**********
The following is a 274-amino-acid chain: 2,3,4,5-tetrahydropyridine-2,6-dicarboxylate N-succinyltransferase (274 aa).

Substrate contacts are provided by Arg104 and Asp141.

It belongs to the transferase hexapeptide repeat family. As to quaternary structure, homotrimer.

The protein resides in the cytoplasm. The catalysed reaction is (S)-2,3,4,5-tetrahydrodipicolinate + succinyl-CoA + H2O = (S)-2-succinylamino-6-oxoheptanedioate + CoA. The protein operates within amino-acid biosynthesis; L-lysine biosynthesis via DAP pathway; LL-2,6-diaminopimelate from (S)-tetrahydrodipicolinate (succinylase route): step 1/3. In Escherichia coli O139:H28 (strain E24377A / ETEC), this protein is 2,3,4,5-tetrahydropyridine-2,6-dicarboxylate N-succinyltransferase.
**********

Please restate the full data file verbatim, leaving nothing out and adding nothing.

The following is a 274-amino-acid chain: 2,3,4,5-tetrahydropyridine-2,6-dicarboxylate N-succinyltransferase (274 aa).

Substrate contacts are provided by Arg104 and Asp141.

It belongs to the transferase hexapeptide repeat family. As to quaternary structure, homotrimer.

The protein resides in the cytoplasm. The catalysed reaction is (S)-2,3,4,5-tetrahydrodipicolinate + succinyl-CoA + H2O = (S)-2-succinylamino-6-oxoheptanedioate + CoA. The protein operates within amino-acid biosynthesis; L-lysine biosynthesis via DAP pathway; LL-2,6-diaminopimelate from (S)-tetrahydrodipicolinate (succinylase route): step 1/3. In Escherichia coli O139:H28 (strain E24377A / ETEC), this protein is 2,3,4,5-tetrahydropyridine-2,6-dicarboxylate N-succinyltransferase.